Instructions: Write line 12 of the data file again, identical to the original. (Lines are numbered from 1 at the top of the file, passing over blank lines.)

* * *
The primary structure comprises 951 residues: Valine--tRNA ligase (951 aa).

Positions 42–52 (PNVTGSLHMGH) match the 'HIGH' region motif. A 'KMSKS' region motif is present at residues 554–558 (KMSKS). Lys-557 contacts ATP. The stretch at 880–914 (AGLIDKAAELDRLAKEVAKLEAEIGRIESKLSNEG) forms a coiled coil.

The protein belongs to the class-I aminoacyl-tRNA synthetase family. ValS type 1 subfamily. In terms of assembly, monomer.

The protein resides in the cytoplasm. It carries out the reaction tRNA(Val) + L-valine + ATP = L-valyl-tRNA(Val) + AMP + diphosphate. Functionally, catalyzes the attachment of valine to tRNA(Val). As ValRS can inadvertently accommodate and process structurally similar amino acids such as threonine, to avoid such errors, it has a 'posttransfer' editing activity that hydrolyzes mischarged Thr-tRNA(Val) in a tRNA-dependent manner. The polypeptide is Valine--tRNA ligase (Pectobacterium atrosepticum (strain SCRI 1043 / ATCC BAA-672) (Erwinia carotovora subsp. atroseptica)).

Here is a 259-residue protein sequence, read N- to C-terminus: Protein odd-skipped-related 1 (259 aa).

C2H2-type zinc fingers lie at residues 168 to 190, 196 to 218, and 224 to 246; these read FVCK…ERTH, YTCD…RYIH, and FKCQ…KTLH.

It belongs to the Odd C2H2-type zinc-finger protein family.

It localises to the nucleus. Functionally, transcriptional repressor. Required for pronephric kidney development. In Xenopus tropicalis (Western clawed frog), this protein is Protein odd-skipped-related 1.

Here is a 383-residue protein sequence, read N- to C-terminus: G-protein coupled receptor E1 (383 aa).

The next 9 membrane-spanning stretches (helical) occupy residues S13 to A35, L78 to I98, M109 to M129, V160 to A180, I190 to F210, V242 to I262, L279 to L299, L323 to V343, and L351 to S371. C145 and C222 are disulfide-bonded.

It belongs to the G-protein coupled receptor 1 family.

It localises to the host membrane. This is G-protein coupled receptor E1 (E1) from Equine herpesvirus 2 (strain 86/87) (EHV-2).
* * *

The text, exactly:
It localises to the host membrane. This is G-protein coupled receptor E1 (E1) from Equine herpesvirus 2 (strain 86/87) (EHV-2).